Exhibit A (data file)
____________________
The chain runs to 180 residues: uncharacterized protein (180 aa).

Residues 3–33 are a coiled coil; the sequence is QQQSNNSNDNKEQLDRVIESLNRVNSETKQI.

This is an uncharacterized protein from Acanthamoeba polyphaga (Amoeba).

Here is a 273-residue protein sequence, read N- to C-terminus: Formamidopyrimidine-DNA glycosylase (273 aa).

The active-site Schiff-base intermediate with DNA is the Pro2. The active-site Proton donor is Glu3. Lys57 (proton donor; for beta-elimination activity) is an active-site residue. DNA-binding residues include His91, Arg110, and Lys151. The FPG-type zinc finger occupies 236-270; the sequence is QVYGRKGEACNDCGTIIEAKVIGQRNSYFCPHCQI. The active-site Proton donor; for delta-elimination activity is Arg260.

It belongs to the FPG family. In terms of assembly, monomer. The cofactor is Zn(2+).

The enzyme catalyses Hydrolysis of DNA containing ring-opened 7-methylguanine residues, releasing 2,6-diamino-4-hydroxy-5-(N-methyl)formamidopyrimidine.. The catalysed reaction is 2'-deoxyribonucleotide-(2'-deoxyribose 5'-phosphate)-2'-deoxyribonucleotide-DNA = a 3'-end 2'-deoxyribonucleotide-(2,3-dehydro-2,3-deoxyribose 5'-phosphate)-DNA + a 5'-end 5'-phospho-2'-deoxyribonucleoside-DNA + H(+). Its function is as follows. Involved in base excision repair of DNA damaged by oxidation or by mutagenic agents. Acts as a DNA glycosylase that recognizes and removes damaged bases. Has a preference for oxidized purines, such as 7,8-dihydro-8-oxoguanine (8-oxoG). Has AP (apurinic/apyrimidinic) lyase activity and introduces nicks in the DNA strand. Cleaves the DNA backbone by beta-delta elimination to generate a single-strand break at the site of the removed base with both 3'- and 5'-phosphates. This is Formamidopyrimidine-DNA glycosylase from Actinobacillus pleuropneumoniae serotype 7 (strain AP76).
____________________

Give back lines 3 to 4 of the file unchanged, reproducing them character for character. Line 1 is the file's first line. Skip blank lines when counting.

This is an uncharacterized protein from Acanthamoeba polyphaga (Amoeba).

Here is a 273-residue protein sequence, read N- to C-terminus: Formamidopyrimidine-DNA glycosylase (273 aa).